Sociodemographic Characteristics of Communities Served by Retail Clinics

Published in: Journal of the American Board of Family Medicine, v. 23, no. 1, Jan./Feb. 2010, p. 42-48

Posted on on January 01, 2010

by Rena Rudavsky, Ateev Mehrotra

Read More

Access further information on this document at Journal of the American Board of Family Medicine

This article was published outside of RAND. The full text of the article can be found at the link above.

PURPOSE: As a rapidly growing new health care delivery model in the United States, retail clinics have been the subject of much debate and controversy. Located physically within a retail store, retail clinics provide simple acute and preventive services for a fixed price and without an appointment. Some hope that retail clinics can be a new safety-net provider for the poor and those without a primary care physician. To better understand the potential for retail clinics to achieve this goal, we describe the sociodemographic characteristics of the communities in which they operate. METHODS: The authors created an inventory of all retail clinics in the United States and determined the proportion that are in a health professional shortage area (HPSA). They defined each retail clinic's catchment area as all census blocks that were less than a 5-minute driving distance from the clinic. The authors compared the sociodemographic characteristics of the population within and outside of these retail clinic catchment areas. RESULTS: Of the 982 clinics in 32 states, 88.4% were in an urban area and 12.5% were in an HPSA (20.9% of the US population lives within an HPSA). Compared with the rest of the urban population, the population living within a retail clinic catchment area has a higher median household income ($52,849 vs $46,080), is better educated (32.6% vs 24.9% with a college degree), and is as likely to be uninsured (17.7% vs 17.0%). In a multivariate model, the census block's median household income had the strongest association with whether the census block was in a retail clinic catchment area (odds ratio, 3.63; 95% CI, 3.26-4.05; median income, $54,779 vs <$30,781, respectively). CONCLUSIONS: The authors found that relatively few retail clinics are located in HPSAs and that, compared with the rest of the urban population, the population living in close proximity to a retail clinic has a higher income.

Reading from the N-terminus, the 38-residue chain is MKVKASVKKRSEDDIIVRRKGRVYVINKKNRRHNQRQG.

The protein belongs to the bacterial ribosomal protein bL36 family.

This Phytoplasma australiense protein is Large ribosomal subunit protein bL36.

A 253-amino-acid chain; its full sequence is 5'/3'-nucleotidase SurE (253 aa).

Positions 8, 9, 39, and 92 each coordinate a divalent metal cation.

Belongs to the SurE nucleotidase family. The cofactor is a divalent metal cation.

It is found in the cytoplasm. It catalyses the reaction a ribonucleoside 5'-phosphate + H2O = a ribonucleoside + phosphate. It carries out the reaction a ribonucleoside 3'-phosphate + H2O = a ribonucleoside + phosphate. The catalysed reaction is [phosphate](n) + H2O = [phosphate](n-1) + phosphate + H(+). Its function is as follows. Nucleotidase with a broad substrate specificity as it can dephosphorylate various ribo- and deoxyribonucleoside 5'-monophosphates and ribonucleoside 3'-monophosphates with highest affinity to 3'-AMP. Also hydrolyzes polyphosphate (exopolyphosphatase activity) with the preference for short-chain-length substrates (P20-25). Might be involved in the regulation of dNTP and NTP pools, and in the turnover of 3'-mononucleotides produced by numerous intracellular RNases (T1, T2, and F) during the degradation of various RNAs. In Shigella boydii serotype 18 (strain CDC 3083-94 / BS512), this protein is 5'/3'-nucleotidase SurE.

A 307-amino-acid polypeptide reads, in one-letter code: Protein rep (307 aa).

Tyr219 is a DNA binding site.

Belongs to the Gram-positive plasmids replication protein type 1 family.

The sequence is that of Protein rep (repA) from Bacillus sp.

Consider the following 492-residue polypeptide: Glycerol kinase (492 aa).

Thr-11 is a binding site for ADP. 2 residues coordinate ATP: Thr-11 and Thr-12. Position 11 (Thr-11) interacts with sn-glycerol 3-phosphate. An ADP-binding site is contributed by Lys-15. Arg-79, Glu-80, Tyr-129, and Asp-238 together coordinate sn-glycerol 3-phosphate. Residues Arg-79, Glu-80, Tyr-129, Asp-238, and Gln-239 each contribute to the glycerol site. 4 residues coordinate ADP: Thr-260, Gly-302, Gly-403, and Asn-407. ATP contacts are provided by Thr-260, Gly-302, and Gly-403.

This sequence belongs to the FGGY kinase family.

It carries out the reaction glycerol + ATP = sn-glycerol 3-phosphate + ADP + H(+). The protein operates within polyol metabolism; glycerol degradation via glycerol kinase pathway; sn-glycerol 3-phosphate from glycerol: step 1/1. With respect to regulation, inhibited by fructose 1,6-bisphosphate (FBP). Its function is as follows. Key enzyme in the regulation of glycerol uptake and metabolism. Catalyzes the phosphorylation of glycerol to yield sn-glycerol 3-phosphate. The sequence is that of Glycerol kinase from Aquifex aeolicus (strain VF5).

This report is part of the RAND Corporation External publication series. Many RAND studies are published in peer-reviewed scholarly journals, as chapters in commercial books, or as documents published by other organizations.

The RAND Corporation is a nonprofit institution that helps improve policy and decisionmaking through research and analysis. RAND's publications do not necessarily reflect the opinions of its research clients and sponsors.